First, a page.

LOCATION AND HISTORY
Bella Vista, Italian for “beautiful sight”, is a neighborhood in the South Philadelphia section of Philadelphia, Pennsylvania.
It is bounded by 6th Street, 11th Street, South Street, and Washington Avenue. It currently has a population of 5,898.
Prior to the Act of Consolidation of 1854, Bella Vista was part of the Moyamensing Township. It was sparsely settled until the 1840s and 1850s when it became an impoverished area on the outskirts of the industrializing city. The New York Tribune noted in 1848 that the districts of Moyamensing and nearby Southwark were composed of “the most graceless vagabonds and unmitigated ruffians” as well as “loafers” who were members of various gangs. In addition to Irish immigrants, it was also once home to a large portion of the city’s black population, many of whom were former slaves from the South. In 1852, the Institute for Colored Youth, a school (and later college) for people of African descent, was established at 10th and Bainbridge.
During the late 1800s, Italian immigrants began settling the area in large numbers, which reshaped the neighborhood’s character. One of the earliest immigrants, Antonio Palumbo, opened a boardinghouse on the corner of 9th and Catharine in 1884 that became the social center of the neighborhood’s growing Italian community.
The planned construction of the South Street Expressway in the 1960s led to a drop in property values in the neighborhood. Many of the neighborhood’s residents subsequently fled to the suburbs. As they did in adjacent Queen Village, developers and city planners attempted to rebrand the neighborhood and began referring to it as “Bella Vista” in the early 1970s.
The city eventually scrapped plans for the second cross-town expressway. In the late 1970s, the neighborhood began to gentrify due to its proximity to Center City. In 1982, it was featured as a case study in Michael Lang’s Gentrification Amid Urban Decline: Strategies for America’s Older Cities. During the same era, the neighborhood also experienced an influx of Vietnamese and Mexican immigrants, especially near Washington Ave. While much of the Italian-American community has moved away, many Italian shops and restaurants still remain clustered along the market on 9th Street.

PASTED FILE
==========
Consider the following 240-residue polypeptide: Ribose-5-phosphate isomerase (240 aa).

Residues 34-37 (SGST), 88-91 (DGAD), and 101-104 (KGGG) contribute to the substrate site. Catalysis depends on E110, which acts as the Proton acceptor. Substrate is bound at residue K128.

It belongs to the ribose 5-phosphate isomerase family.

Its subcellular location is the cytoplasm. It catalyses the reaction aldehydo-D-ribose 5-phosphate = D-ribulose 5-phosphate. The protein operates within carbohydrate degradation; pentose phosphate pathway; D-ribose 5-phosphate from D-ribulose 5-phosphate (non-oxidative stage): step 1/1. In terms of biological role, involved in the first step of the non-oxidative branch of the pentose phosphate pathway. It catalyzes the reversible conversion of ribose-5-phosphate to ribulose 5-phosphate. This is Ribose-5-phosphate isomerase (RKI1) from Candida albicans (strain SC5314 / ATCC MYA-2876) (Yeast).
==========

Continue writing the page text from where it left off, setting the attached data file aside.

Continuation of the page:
ACTIVITIES , EDUCATION AND POPULAR CORRIDORS
Annual festivals in the neighborhood include the Italian Market Festival and Bella Vista Festa. Arts and cultural events in Bella Vista are centered on public concerts, coffeehouses, Mew Gallery, and the Fleisher Art Memorial.
The neighborhood has a bocce league that plays at Bardascino Park (10th and Carpenter Streets) and features a permanent community garden at 10th and Kimball.
The Samuel S. Fleisher Art Memorial, Institute for Colored Youth, Frances Ellen Watkins Harper House, and George W. Nebinger School are listed on the National Register of Historic Places.
School District of Philadelphia operates public schools. Portions of the area are served by Andrew Jackson Elementary School, William M. Meredith School, George W. Nebinger School, All residents of Bella Vista are zoned to Furness High School.
The Free Library of Philadelphia operates the Charles Santore Branch (formerly Southwark Branch), serving Bella Vista.
Philly’s historic Italian Market stretches along Ninth Street, from Wharton Street north to Fitzwater Street. First established in the late 19th century by Italian immigrants, the Market has grown in more recent years to feature many Latino- and Asian-owned businesses that harmonize with Ninth Street’s beloved institutions, peddling coffee, cheese, meat, pasta, sandwiches, produce and much more.
It’s not as quaint as an Italian Market stroll, but the area of Washington Avenue between Sixth and 11th streets is an invaluable stretch for anyone curious about Philly’s penchant for international flavor. No-frills taquerias, Southeast Asian soup parlors and sandwich shops, higher-end sit-down restaurants and bars of all varieties populate this corridor, anchored on its western edge by Wing Phat Plaza, a big Vietnamese shopping/restaurant center.
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